Four medical experts who published a research that emphasised the dangers of hydroxychloroquine and induced the World Health Organisation to suspend clinical trials for the famous medication, have retracted their study.
The controversial research, whose key conclusions were published in May by leading science journals The Lancet and the New England Journal of Medicine, claimed that coronavirus patients who were treated with chloroquine had a higher death rate because the drug increased heart malfunctions.
The experts said their findings were based on a pool of 96,032 coronavirus patients who averaged 53-58 years across from 671 hospitals worldwide.
They also claimed to have examined 8,910 COVID-19 patients from mid-March at nearly 170 medical facilities in Asia, Europe and North America.
“Our findings suggest not only an absence of therapeutic benefit but also potential harm with the use of hydroxychloroquine or chloroquine drug regimens,” the doctors wrote, admitting that “observational studies cannot fully account for unmeasured confounding factors.”
The dataset was purportedly compiled by Chigaco-based Surgisphere Corporation, which is run by Sapan Desai, a medical doctor, who was one of the four co-authors of the report. Mandeep Mehra, a professor and cardiovascular disease expert at Harvard Medical School, was one of the co-authors of the article, which also carried bylines of Frank Ruschitzka and Amit Patel, both medical doctors.
Aside from the New England Journal of Medicine and The Lancet, the research was also widely published by major media organisations across the world, with most of them citing both organisation’s long-standing credibility in the publication of scientific breakthroughs.
Critics also used the article to tear into President Donald Trump, who had previously touted the drugs’ potency against coronavirus. While some doctors agreed with Mr Trump that chloroquine was a legitimate drug to try against the virus, which has infected millions worldwide since November 2019, other doctors said there was no basis to suggest that the drug should be used, warning that its combination could prove dangerous or even fatal to patients.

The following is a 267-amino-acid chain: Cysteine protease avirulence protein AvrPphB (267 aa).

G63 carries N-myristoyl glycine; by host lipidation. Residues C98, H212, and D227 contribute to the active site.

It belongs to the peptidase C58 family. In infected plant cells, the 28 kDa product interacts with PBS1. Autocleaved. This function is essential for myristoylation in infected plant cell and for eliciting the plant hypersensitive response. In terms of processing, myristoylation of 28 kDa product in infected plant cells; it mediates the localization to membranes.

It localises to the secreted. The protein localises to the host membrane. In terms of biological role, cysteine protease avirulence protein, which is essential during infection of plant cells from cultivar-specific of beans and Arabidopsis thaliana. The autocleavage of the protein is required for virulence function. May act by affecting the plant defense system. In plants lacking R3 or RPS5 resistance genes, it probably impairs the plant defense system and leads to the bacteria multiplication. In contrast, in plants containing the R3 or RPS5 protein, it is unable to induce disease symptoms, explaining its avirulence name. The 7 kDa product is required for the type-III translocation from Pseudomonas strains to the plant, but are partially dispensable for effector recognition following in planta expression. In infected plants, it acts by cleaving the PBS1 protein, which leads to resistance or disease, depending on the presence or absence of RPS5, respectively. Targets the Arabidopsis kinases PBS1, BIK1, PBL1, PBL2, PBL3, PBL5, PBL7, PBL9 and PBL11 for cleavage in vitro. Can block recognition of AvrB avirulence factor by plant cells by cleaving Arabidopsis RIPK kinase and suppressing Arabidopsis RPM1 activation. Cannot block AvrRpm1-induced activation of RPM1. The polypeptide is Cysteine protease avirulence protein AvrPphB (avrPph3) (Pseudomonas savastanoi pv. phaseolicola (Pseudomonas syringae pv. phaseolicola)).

While previous observational studies had expressed doubts about any apparent benefit for chloroquine use against Covid-19, the latest research sparked further concerns because it claimed the drug was more likely to lead to higher mortality.
Days after the article earned worldwide circulation on May 22, the WHO announced on May 25 that it was suspending clinical trials for chloroquine in the treatment of coronavirus patients.
“The executive group has implemented a temporary pause of the hydroxychloroquine arm within the solidarity trial, while the safety data is reviewed by the data safety monitoring board,” the WHO’s chief Tedros Ghebreyesus said in a statement.
Sceptical medical experts later raised concerns about the logical and factual basis of the research, with many saying they had never heard of Surgisphere prior to the viral claim of its associated medical experts.
Over 100 doctors, researchers and data scientists from across the world, including many from Africa and Australia, said the data that formed the basis of the published findings was not transparent and should be subjected to a third party review. Their protest was addressed to the New England Journal of Medicine and its editor, Eric Rubin.
After multiple attempts to get Mr Desai to release the research’s raw data fell through, the New England Journal of Medicine and The Lancet succumbed to public outrage and scepticism over the article.
Three co-authors of the research broke with Mr Desai and retracted on Thursday, saying they “can no longer vouch for the veracity of the primary data sources.”
The WHO resumed clinical trials of hydroxychloroquine following widespread suspicion over the accuracy of the research by Mr Desai and three others.
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